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Mexico: Political Risk Analysis For Renewable Energy Sector



Mexico has ample opportunities to attract solar and wind energy investment, but recent legal and regulatory changes are scaring investors and derailing climate goals. Mexico’s government has worked to implement reforms that will hinder privately funded renewable energy projects. The rule changes allow the country’s state-run electricity company, the CFE, to turn away from less expensive electricity produced from solar and wind, and prioritize electricity produced by state-run facilities using fossil fuel sources. While Europe pursues net-zero targets and the U.S. and China look to promote electric cars, Mexico’s President Andres Manuel Lopez Obrador has promised voters that he’ll build a multi-billion-dollar refinery to allow drivers in Mexico to buy Mexican gasoline. It looks like energy nationalism is taking precedence over other priorities including climate change and job creation. Lopez Obrador, has also embraced coal as fuel for producing electricity, and has disparaged wind turbines for polluting the visual landscape in rural areas. Overall, it appears Lopez Obrador is prioritizing fossil fuels at the expense of renewable energy. The US Chamber of Commerce has called the rule changes, “deeply troubling.” Mexico’s National Chamber of the Manufacturing Industry (CANACINTRA) warns that the changes would result in “poor quality services [and] higher costs.” So far, some of the initiatives have been blocked by Mexico’s courts. Renewable energy companies have also threatened arbitration under the USMCA trade agreement Lopez Obrador signed with the US and Canada. (Lopez Obrador responded by lambasting Mexican lawyers working for foreign energy companies as traitors.) In general, Lopez Obrador has embraced a chaotic, capricious style of governance and has created new problems for private sector companies looking to invest in Mexico’s renewable energy sector. Mexico has abundant opportunities to embrace wind and solar energy, but new investment projects will face heightened levels of political risk and increasing uncertainty. Investors doing due diligence on potential investment projects in Mexico's renewable energy sector need to understand the political risk outlook for the sector.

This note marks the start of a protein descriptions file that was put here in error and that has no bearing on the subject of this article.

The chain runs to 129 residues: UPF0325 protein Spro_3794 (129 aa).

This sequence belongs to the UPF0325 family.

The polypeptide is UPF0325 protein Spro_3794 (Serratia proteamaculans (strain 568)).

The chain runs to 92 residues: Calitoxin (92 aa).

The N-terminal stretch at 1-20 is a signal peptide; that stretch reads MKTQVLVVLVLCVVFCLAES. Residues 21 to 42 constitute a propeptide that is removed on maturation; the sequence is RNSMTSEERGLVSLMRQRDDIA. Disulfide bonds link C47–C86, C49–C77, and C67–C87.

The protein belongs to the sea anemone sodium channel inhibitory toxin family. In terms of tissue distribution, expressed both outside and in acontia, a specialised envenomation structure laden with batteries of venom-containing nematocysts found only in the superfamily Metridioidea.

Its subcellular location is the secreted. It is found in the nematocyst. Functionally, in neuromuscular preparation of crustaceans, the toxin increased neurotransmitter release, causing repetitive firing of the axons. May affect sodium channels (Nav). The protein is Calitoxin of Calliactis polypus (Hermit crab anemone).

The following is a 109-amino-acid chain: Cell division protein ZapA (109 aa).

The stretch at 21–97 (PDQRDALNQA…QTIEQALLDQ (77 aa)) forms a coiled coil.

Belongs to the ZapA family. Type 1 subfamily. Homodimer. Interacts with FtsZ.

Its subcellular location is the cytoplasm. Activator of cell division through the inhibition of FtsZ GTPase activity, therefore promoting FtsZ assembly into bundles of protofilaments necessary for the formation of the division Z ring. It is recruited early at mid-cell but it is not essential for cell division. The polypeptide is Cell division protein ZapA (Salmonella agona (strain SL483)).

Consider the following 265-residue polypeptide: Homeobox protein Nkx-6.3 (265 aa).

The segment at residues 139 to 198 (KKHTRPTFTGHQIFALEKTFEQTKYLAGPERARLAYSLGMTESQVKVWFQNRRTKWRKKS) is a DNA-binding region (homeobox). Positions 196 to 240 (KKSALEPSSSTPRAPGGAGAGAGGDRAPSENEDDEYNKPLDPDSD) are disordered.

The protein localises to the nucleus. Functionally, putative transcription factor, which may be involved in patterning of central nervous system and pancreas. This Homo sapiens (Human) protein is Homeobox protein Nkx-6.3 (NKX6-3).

(This post originally appeared on Forbes.com)